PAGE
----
As for the trending data, the application lets you trend any location, so I will have to investigate why we got this result. We would only be able to provide minimal customization to the default graph type. We use 3d bars & stacked bars with lines for goals. If a user set a default that did not use this combination they would not see the results as they were designed. I will add the ability to turn off the 3D to the graphs, and this was a specific comment that was returned.

Overall we did very well on usability. I am looking forward to see how our web site holds up under scrutiny.

International Application

The biggest news I have it that we are now officially an international client/server application. We got a request for the application in our London office. I spent a large amount of time with our Mountain States office when we first ported the application outside the home office. The work spent getting everything running in Colorado was well spent. I have not had any trouble in any of our 4 major regional offices, and the London setup went flawlessly the first time.

This is a bad thing. Since it worked so well, I can’t get a trip to England out of it. Damn! I guess I am too good. Kind of like Hawkeye and Trapper John from the early MASH episodes… They were too good to let go… they screwed up in reverse. He He.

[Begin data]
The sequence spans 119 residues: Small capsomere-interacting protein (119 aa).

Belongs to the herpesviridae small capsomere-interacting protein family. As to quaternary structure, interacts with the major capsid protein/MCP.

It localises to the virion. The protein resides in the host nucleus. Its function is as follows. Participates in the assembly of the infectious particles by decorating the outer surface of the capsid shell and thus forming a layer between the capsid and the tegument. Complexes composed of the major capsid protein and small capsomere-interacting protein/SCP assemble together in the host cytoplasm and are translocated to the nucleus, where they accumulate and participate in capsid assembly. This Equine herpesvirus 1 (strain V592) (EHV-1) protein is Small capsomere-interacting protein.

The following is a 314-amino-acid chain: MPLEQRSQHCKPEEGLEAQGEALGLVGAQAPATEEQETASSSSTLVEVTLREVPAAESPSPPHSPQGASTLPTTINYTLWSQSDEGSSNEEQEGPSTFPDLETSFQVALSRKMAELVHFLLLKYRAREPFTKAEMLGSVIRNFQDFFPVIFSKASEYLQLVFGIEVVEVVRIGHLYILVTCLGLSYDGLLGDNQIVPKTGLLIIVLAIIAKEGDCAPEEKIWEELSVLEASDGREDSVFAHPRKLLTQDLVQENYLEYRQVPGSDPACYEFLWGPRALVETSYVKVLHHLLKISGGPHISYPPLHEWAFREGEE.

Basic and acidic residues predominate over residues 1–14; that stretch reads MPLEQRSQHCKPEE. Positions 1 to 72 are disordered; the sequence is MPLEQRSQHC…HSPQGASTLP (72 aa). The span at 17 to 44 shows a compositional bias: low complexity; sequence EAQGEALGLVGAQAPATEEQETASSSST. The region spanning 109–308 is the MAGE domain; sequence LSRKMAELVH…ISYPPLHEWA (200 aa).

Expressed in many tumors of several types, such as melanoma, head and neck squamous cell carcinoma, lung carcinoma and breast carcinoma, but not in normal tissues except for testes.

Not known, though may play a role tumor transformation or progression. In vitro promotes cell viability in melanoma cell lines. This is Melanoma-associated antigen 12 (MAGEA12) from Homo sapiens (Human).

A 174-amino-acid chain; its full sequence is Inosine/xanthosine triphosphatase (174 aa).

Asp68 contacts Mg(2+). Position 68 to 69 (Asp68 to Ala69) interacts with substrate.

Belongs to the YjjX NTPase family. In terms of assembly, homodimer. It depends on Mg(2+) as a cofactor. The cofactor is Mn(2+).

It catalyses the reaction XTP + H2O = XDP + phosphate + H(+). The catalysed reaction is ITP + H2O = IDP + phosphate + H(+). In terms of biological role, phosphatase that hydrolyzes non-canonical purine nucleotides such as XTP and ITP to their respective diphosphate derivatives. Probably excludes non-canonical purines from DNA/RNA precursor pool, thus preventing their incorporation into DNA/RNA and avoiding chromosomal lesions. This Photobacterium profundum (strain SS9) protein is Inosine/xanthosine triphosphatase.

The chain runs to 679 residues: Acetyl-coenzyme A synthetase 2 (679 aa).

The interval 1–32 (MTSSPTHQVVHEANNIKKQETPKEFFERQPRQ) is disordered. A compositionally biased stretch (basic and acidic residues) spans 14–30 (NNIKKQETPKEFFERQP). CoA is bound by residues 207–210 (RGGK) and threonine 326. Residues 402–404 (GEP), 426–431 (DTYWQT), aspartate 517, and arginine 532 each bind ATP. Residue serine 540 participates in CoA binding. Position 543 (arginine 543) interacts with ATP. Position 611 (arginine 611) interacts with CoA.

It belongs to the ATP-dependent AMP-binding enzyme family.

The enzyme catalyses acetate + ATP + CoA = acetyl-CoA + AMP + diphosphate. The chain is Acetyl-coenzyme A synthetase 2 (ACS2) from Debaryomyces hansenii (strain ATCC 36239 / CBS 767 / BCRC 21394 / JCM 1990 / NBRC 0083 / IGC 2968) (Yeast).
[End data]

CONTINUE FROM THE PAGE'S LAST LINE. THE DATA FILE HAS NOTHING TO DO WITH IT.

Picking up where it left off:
This was my third sinus surgery. However, it was also the easiest. I was feeling fine later that day, except for the pain in my throat from the tube the anesthesiologist used. It left my throat hurting so badly that I couldn't talk or swallow without a lot of pain. Ice cream went down good, but it didn't have a lasting effect. So I had a lot of it that day.

My throat stopped hurting after lunch the next day. In fact, I was feeling so good, I assembled my sister-in-law's computer the day after my surgery. Cool.


That about covers this month. I hope my boss orders "his" laptop soon. It will take about 6 weeks for it to come in, so this won’t be the only edition of this column I write on the 233. Don’t forget to read next months Feature Article to get the low down on all my overclocking experience. And the month after that I will cover the detail to my sister-in-laws budget (but fast) computer build up.

I may be getting my cable modem as early as mid-late May. If so, this site will be moving again. I will keep the old address active until the contract with the service provider expires. I will be letting my in-laws use this account with my old computer to see if they really want to spend the money for an Internet account.

Happy computing!